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Author Topic: Busiek/Pérez AVENGERS Annotations: AVENGERS #1  (Read 6410 times)
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Council of Wisdom
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« on: August 18, 2006, 10:56:51 AM »

I wrote this article to send in the mail to Tom Brevoort and Kurt Busiek and see if I might get a No-Prize or something. They occasionally do that for people that make contributions; a person at my comics store once designed a new Daredevil masthead, and while they didn't use it he got a much-coveted No-Prize for his troubles.

But I thought I might post it here first before sending to them, so you guys can see how obsessed I am with this stuff. Cheesy

I'd like to thank my cousin and best friend, Eddie Michigan, who edited this, checked my facts, and helped a lot. Thanks, Eddie!

It's sort of one big "thank you" to Busiek and Perez for their AVENGERS. Let me explain something: when I was a kid, I loved to read my older brother's comics, when I could sneak into his room. He had tons of MARVEL TALES Spider-Man reprints, the Englehart, Shooter and Roger Stern-era AVENGERS, tons of Byrne/Claremont UNCANNY X-MEN, Steve Gerber DEFENDERS, weirder books like SON OF SATAN, STAR WARS, THE FURTHER ADVENTURES OF INDIANA JONES, SUPER-VILLAIN TEAM-UP, MARVEL TWO-IN-ONE, and GI JOE SPECIAL MISSIONS.

When my brother moved away, he got too cool for comics, and when he sold off the valuable issues, he gave me the rest of it. The day he left for college was the best day of my life! Now, I tried to start reading comics in the 1990s, but there was nothing out there I really liked except my first DC comics ever, STAR TREK and STAR TREK: THE NEXT GENERATION.

Then, in High School, a fellow Moorcock loving friend recommended to me Busiek/Pérez's AVENGERS and THUNDERBOLTS, and the Chris Priest BLACK PANTHER (I thought it was by the British science fiction writer at first). I bought every single one, got all the back issues, and loved them.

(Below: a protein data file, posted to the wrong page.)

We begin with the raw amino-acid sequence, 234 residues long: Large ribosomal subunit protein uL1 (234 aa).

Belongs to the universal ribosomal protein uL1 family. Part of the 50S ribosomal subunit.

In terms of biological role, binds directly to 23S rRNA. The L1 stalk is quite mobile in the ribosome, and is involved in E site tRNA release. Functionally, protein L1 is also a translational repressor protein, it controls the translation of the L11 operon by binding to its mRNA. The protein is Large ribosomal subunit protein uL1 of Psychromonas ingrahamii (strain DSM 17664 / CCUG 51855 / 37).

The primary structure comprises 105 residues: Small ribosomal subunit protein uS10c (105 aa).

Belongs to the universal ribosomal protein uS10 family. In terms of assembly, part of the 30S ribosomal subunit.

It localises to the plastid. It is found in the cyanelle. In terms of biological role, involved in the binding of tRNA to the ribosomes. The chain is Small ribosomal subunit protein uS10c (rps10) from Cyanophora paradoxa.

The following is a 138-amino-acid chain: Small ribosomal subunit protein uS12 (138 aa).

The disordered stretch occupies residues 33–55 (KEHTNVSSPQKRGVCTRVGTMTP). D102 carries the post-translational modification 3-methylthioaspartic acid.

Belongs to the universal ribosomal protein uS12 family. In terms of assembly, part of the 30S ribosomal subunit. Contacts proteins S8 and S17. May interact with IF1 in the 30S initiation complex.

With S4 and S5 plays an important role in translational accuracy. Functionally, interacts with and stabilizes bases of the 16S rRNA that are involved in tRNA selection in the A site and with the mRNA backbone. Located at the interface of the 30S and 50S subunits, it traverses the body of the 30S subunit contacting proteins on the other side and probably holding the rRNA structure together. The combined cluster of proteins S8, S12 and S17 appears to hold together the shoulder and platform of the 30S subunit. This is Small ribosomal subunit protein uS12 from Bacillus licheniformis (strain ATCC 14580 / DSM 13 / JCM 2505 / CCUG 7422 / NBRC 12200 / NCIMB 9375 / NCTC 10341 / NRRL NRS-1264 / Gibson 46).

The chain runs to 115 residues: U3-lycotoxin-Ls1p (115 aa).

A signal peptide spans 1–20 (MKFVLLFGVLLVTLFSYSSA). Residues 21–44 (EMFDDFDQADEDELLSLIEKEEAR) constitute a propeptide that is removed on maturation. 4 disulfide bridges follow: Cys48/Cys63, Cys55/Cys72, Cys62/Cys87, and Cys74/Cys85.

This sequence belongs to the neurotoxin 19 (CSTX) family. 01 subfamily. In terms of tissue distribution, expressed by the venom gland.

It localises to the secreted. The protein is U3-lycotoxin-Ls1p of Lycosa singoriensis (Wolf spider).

It was the Busiek AVENGERS that made me the comics fan I am today. You made comics cool again for me. For that, Kurt, Tom and George, thank you, thank you, THANK YOU.

(And eventually, I even bought some non-TREK DC comics. Cheesy )


Think of it sort of like "Pop-Up Video" for your comics!

Page 2, Panel 1: Where in Manhattan could this "Eastern European community" be? The Lower East Side is historically possible, although presently it is mostly Dominican and Latino.

The restaurant is called "Café Transia." Transia is the Eastern European country that is birthplace to Quicksilver and the Scarlet Witch (and also the Fantastic Four enemy, the Puppet Master). This is the first appearance of the Café Transia. This Café is returned to in later occasions, notably in AVENGERS

Page 2, Panel 2: Note the restaurant sells "Tyrolean Cuisine." Note also that Tyroleans (spelled Tyrolians) are a country in Busiek's ARROWSMITH (Tyrolians are another name for Austrians).

Note also that the color schemes of Quicksilver's civilian clothing, green and white, represent his original costume's color scheme.

Page 2, Panel 4: Crystal has gone back to her Silver Age look since her time as an Avenger in Avengers #334-339: almond eyes and pointy Spock eyebrows. Later on, she uses her Silver Age yellow costume.

Page 2, Panel 6: None of the Asgardian monsters seen in this issue are "new" creations; it's a credit to Busiek's knowledge of the Marvel Universe that all of them have shown up in THOR or JOURNEY INTO MYSTERY before. The Flying Trolls of Thryheim were first seen in JOURNEY INTO MYSTERY #125, in a "Tales of Asgard" backup. The Flying Trolls of Thryheim are insectlike, dwell in a "hive" shaped mountain, and have a beautiful queen (not shown) Ula, who is the wife of Geirrodur, King of Trolls...which accounts for why she was attempting to seduce Thor back in JIM #125! Cheesy